autonomy, dignity, disability, Disability Employment Awareness Month, employment, hard truths, open letters, perception, professionalism
It’s a pleasure to make your acquaintance. We’re in a unique situation where we can both benefit each other. You are offering something I need – a job that will, hopefully enable me to serve your company/school/agency well while financially providing for myself and my family – and I have the qualifications that you are seeking. I also happen to be disabled (or have a disability, depending on my choice in language).
Why am I writing to you today?
Last week I discovered an anonymous rant from one of your contemporaries, bemoaning the lack of quality applicants to a job posting. Resumes that had been slapped together, unprofessional interview attire, or (my personal favourite) an applicant’s Mommy walking into the interview with them would leave anyone frustrated and lamenting the quality of prospective employees. Support was fast and furious from other frustrated people – those looking for work in an overcrowded job market, and those charged with making hiring decisions. I understand that you want qualified, professional, competent people working for your company/school/nonprofit, and you receive dozens – if not hundreds – of resumes. But I have one question before I continue: will you read this letter all the way to the end, or will you dismiss me (as many employers have before you and will again) because I don’t fit the perception of your dream candidate?
October is national Disability Employment Awareness Month. Did you know that almost 90% of people on the autism spectrum are unemployed? How about more than 60% of those who are blind or visually impaired? Those are simply two groups of people with disabilities, and there are many more (even those who would never disclose them to you). It’s not because we’re not able or willing to work… it’s because perception (not disability itself) stands in our way.
Did you know that people with disabilities have markedly higher job retention rates, better attendance, and stronger safety practices than their non-disabled coworkers? Did you know that workplace accommodations are generally affordable (if not at minimal cost), and state and provincial governments may cover the costs of those that are more costly? Large corporations (Apple, Tim Hortons) have already started to include people with disabilities as part of their hiring process, both because we are qualified applicants and because we represent the communities in which they do business.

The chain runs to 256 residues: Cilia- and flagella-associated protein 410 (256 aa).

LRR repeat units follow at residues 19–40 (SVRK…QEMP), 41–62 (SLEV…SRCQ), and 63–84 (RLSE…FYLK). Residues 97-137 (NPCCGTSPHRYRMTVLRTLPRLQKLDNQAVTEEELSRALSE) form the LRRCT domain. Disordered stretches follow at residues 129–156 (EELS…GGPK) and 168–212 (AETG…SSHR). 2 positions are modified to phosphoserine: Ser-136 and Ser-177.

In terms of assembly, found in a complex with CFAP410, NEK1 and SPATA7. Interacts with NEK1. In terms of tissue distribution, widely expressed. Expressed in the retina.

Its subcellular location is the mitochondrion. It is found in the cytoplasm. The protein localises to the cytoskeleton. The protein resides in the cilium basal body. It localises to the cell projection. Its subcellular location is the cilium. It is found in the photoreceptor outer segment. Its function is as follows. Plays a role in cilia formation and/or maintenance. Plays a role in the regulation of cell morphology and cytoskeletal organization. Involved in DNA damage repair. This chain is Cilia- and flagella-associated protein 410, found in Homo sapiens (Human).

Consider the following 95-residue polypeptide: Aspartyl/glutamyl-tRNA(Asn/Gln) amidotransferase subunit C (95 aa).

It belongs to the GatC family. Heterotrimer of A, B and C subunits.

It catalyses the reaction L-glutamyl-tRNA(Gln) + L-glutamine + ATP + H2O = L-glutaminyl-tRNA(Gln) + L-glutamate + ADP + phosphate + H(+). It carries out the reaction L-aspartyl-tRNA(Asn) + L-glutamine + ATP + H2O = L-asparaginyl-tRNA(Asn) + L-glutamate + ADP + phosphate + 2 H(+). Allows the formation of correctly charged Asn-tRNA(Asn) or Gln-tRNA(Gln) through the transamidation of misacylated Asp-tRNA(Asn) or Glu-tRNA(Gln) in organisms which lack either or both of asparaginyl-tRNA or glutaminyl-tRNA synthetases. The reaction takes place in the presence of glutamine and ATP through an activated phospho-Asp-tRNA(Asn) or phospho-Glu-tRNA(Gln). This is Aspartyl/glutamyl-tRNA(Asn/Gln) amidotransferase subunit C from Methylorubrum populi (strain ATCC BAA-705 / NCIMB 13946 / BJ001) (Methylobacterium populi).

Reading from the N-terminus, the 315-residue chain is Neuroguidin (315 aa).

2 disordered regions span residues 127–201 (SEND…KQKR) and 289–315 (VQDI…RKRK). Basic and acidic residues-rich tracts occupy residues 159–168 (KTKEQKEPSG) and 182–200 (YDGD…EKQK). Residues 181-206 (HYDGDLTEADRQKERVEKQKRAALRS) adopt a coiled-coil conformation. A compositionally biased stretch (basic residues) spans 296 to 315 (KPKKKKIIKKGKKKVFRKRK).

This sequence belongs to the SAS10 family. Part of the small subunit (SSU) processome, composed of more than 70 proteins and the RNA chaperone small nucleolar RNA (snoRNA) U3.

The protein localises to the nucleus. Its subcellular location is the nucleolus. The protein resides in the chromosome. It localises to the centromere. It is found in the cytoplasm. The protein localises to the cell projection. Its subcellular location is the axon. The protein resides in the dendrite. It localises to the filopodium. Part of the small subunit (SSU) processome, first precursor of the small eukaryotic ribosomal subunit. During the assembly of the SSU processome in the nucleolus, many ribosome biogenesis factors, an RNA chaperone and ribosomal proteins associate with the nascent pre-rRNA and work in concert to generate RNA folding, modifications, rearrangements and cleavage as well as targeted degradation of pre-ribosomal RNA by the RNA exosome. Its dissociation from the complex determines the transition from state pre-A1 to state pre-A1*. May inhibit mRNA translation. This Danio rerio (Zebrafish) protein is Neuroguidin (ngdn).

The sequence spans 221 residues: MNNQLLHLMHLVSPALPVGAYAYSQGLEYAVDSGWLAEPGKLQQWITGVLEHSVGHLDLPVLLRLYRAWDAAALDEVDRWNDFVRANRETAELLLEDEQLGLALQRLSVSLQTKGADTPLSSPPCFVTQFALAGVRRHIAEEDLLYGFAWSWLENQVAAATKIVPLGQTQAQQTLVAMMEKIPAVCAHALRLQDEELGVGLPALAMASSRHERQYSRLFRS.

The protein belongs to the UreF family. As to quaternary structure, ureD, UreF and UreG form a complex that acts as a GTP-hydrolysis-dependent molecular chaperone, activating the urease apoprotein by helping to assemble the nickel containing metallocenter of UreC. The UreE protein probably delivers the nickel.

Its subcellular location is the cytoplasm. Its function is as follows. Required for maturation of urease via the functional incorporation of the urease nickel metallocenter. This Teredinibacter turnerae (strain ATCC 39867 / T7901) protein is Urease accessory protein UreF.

Back to the professionalism bit. I send in my nicely written and formatted resume with the education and/or work experience and/or skills that you are looking for. I pass the phone/email screening stage and get invited for an interview. I’m dressed up neatly and professionally, arrive on time, shake your hand firmly, answer all of your questions. Maybe I walk in with a cane, or roll in using a wheelchair. Maybe a service dog sits by my side, maybe I hear best with a hearing aid. Perhaps I stim, or struggle with multiple sensory input. Maybe none of these things mark me as being disabled. But that’s all you notice and fixate on. It’s like my resume – with all of that education or experience – doesn’t exist. All you can see is the eyes or legs or ears or brain that don’t work “normally.” Little matter that my resume includes years of relevant qualifications, I get asked how (if I’m lucky) or am told I can’t (if I’m not) use a computer, serve customers, carry things, sort items, dial a telephone, navigate the workplace independently. Someone I know even had a prospective employer ask her how she got dressed for the interview.
And you have a professionalism problem?
But it’s never too late to implement changes to hiring practices, to change the conversation regarding disability in the workplace. We can all benefit each other – you get a qualified employee who represents the community you serve, I have the opportunity to use my education and/or professional skills to economically benefit both your company and myself. You deserve the best, the most qualified applicants. Sometimes, that person is me. You want a professional job applicant? I’m right here! Maybe with a wheelchair, cane, or service dog, maybe without. I’d like to meet a professional interviewer and employer, who will see my documented skills and my hard-won experience for the positive traits that they are. Such employers are out there; you can be one of them. Some disabilities are obvious, others are hidden, but we all want the same things: professionalism, respect, and a fair shot. Are you up to that challenge?
Disabled Job Applicants Everywhere
just days after reading this post, I’d started the job searching process again after finishing my placement that I’d done over the past 12 months. I took a step just to start the ball rolling somewhat with the job search and took my resume to a potential employer and had a quick chat to the guy I saw who wasn’t the boss by the way but we had a chat none the less I was praised for having a well set out and well presented resume but I’m keeping an open mind and not getting too excited just in case plans change
I learned a lot over the past year. I think it’s important to hope. Without hope, there’s no point in doing this job search thing, and potential employers can notice despair and desperation a mile away.
Any word back, BTW?
there hasn’t been any word back from anybody yet as it’s 2 weeks until Christmas but since commenting on this post, I did take my resume to my local hospital as I’d already done placement there before. again, still no word back so going to try and start things happening proper after Christmas and new year when businesses start getting back into the swing of things again. it’s not that I don’t want to get my hopes up I suppose it’s being cautiously optomistic